Despite having very few restrictions on who the electors were meant to be, the one rule the Constitution did provide is very important. The Constitution states in Article II Section I that "no Senator or Representative, or person holding an office of trust or profit under the United States, shall be appointed an elector." This reflects the intent of Alexander Hamilton (in Federalist No. 68) and James Madison (in the Constitution itself) to empower electors to express the will and act in benefit of the people they represent and the nation as a whole by keeping current federal government entities from filling the role.
Presumably, these individuals would have no ulterior intentions or vested interests in anything beyond the well-being of their constituency. According to Hamilton, they were to be "detached" from the government and would "enter upon the task free from any sinister bias," and they would neither have the time nor means to corrupt the process.
As made apparent by Alexander Hamilton's words, there was intended to be a close relationship between the electors and the constituency they represented. Electors were expected to understand the community they resided in and act in the specific interests of that community and the nation as a whole. "It was desirable," he wrote in Federalist No. 68, "that the sense of the people should operate in the choice of the person to whom so important a trust was to be confided."
State Legislatures Were Given The Power To Decide Who The Electors Were
Despite the intent of certain Constitutional framers, many of the states did not divide their electors among districts. The mode of selecting electors was never specified in the Constitution, and according to the Tenth Amendment, any "powers not delegated to the United States by the Constitution, nor prohibited by it to the States, are reserved to the States respectively, or to the people."
States have expressed that right and tested a multitude of different methods over the first 50 years. During the first few elections, some states had electors who were selected by the state legislatures, giving no agency to the popular vote except when deciding their state legislatures. Other states, however, decided based on the popular vote in a winner-takes-all-manner. Still others split them up among districts. There was no consensus on what method worked best, nor was there agreement as to what ends they were trying reach.
As thirteen presidential elections passed, state methods for elector selection kept evolving. One, however, proved so popular and effective for the states (and the political parties in those states) that by the election of 1832, every state but South Carolina (who later changed in 1868) was using it. As a result, the winner-take-all method remains the norm today.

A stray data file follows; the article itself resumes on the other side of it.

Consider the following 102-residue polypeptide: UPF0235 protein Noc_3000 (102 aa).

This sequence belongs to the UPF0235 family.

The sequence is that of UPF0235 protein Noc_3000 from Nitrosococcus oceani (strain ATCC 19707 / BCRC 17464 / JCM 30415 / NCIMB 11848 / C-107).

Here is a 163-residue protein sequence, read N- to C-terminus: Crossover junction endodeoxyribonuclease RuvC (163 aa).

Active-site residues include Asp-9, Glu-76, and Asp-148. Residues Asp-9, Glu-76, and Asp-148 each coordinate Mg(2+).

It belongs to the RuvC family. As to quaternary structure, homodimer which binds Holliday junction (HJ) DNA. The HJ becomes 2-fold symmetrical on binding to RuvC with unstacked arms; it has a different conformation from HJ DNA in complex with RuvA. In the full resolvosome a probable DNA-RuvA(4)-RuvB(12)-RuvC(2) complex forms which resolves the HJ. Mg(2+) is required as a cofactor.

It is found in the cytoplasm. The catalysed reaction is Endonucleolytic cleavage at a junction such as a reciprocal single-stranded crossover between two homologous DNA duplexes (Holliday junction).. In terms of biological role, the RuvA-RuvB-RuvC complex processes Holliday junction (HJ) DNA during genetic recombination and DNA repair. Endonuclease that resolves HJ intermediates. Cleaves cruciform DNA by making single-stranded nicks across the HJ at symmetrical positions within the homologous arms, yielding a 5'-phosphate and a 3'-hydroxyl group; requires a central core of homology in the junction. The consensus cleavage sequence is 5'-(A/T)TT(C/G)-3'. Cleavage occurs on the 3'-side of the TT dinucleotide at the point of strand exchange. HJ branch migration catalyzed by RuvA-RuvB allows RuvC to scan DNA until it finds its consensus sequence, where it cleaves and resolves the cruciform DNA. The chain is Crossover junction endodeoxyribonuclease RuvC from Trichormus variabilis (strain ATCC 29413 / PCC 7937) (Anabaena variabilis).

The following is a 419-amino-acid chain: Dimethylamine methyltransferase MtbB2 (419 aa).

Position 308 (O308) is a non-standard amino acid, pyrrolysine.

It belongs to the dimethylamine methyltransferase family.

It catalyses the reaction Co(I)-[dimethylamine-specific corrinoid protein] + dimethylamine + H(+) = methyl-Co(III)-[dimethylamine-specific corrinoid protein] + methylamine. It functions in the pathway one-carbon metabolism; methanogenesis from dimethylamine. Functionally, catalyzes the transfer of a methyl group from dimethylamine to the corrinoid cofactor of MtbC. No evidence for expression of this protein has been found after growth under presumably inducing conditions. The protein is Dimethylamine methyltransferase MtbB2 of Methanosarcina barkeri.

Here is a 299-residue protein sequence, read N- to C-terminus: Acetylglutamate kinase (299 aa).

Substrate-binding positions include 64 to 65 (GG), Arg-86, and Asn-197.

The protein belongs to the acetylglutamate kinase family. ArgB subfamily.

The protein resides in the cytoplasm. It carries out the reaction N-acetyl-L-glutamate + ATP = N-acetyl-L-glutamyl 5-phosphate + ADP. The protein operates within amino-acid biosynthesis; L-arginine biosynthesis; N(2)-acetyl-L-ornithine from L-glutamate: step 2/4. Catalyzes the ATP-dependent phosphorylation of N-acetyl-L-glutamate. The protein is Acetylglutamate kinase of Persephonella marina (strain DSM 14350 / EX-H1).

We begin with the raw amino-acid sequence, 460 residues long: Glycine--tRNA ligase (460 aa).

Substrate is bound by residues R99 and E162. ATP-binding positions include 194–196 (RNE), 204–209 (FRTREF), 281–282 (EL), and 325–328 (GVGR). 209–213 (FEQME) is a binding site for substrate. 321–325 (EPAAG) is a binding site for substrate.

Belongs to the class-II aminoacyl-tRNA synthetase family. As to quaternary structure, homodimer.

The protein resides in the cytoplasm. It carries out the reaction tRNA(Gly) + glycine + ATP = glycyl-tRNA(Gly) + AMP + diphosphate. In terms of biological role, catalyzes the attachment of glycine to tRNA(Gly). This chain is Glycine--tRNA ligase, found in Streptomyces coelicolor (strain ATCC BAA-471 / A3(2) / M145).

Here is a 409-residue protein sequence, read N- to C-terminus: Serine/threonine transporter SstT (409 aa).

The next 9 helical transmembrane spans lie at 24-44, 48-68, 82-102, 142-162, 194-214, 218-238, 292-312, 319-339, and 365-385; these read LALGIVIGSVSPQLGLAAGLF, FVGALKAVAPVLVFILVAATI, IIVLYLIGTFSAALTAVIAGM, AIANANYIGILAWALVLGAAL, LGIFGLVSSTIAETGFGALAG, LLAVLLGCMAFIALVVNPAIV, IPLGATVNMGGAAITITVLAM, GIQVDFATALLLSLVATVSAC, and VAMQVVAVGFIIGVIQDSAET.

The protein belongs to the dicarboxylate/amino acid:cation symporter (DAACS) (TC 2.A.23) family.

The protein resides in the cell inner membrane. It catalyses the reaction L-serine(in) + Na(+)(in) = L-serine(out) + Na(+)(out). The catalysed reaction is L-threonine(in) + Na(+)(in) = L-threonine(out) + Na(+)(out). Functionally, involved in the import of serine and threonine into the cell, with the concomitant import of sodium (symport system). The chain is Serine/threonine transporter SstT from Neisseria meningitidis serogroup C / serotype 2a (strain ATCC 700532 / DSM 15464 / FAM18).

In every state besides Maine and Nebraska, the state allots a slate of electors to the candidate who has won the popular vote within that state. The slate of electors, who are meant to represent the people of that state, however, aren't actually selected by the people - they are selected by the two major political parties. The Republican Party within the state selects a slate of individual electors who it knows will vote for the Republican candidate, while the Democratic Party does the same for its candidate. When voting for the presidential candidate, the state's popular vote is in fact voting for which of the two slates of electors they want.
There Is No Federal Law Mandating The Electors To Follow A State’s Popular Vote
One aspect of the Electoral College that may stand apparent is the fact that there are no federal laws mandating how electors should vote in the case of a popular vote. Electors rather pledge for whom they will vote, and those who do not follow their pledges are known as "Faithless Electors."
Granted, the Founding Fathers did imply that the system was not meant to be made through popular decision but through the decision-making of a select few, hence the reason the United States has a complex Electoral College instead of a popular vote. Most states individually implemented a winner-take-all system informed by the popular vote, and the major political parties determine who the electors will be if the popular vote determines their candidate should be elected. There is absolutely no constitutional guarantee that the selected electors will follow the decisions made by the state’s popular vote or the political party that selected them.
In fact, it is directly supported by the Federalist Papers that the electors should have sole power over their votes and should determine them based on their own reasoning:
The immediate election should be made by men most capable of analyzing the qualities adapted to the station, and acting under circumstances favorable to deliberation, and to a judicious combination of all the reasons and inducements which were proper to govern their choice. A small number of persons, selected by their fellow-citizens from the general mass, will be most likely to possess the information and discernment requisite to such complicated investigations.
But few electors throughout the nation's history have actually expressed this constitutional right. The first case was in 1796, when a Federalist elector voted for his political opponent Thomas Jefferson despite pledging to vote for his party's candidate John Adams. In 1872, 63 Democratic delegates refused to vote for their candidate Horace Greeley because he passed before the Electoral College was able to convene. In 2000, a delegate chose to abstain rather than vote for the two candidates. In 2016, multiple electors, unsatisfied with the candidates their party had nominated, instead voted for third party candidates.
There have been others over two and a half centuries, but in each case, the faithless elector made no difference in the outcome of the election. Thirty-two states and the District of Columbia, however, still have faithless elector laws in order to prevent it from happening.